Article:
living through death

"The only way that you can accept life is if you can accept death.” –Leo Buscaglia

Speaking of God

with 5 comments

A good friend of mine recently told me that he needs to be able to conceive of God before it’s possible for him to believe in God. This got me thinking. We cannot conceive of anything apart from our ability to speak of it. How then do we speak of God? The way the situation is often put is that God is a being possessing a host of “omni”  properties (e.g. omnipotence, omniscience, omnipresence, etc…). Yet as we consider language of this nature it becomes clear that terms originating in finite existence are struggling to grasp an infinite reality. This can be seen when we consider what could it possibly mean to say that a being is present everywhere (omnipresence)? What results is actually a contradiction!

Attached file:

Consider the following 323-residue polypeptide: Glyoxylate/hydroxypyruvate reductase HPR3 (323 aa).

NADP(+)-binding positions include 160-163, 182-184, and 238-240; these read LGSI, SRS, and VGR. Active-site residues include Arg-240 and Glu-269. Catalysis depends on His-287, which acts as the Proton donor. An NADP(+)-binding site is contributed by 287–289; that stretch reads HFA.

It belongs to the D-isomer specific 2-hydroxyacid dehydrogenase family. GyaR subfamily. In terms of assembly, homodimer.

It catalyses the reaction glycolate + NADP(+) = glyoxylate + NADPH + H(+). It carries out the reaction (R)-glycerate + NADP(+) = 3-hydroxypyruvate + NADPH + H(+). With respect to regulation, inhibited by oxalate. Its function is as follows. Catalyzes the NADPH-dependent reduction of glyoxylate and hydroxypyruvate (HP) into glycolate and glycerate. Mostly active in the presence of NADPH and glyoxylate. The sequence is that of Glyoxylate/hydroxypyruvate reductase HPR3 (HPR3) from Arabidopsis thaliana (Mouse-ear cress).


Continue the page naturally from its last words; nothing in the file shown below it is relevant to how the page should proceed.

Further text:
But what about other language we use to conceive God? We say God is love. We say God exists. We say God is a being, is triune, has a son, desires things, punishes the wicked, saves the faithful, and so on. Does our finite language run into similar problems with these ascriptions? Or are things more straightforward in these cases? Perhaps that’s a matter up for discussion, but for the time being I hope it can at least be seen that something puzzling happens when we speak of God. My basic thesis on this point is that the “something puzzling” is due to the “infinite” nature of the “object” under discussion and the finite nature of the linguistic tools we are using in trying to grasp it. In the interest of providing a framework for speaking of God under these circumstances, allow me to propose three types of God language.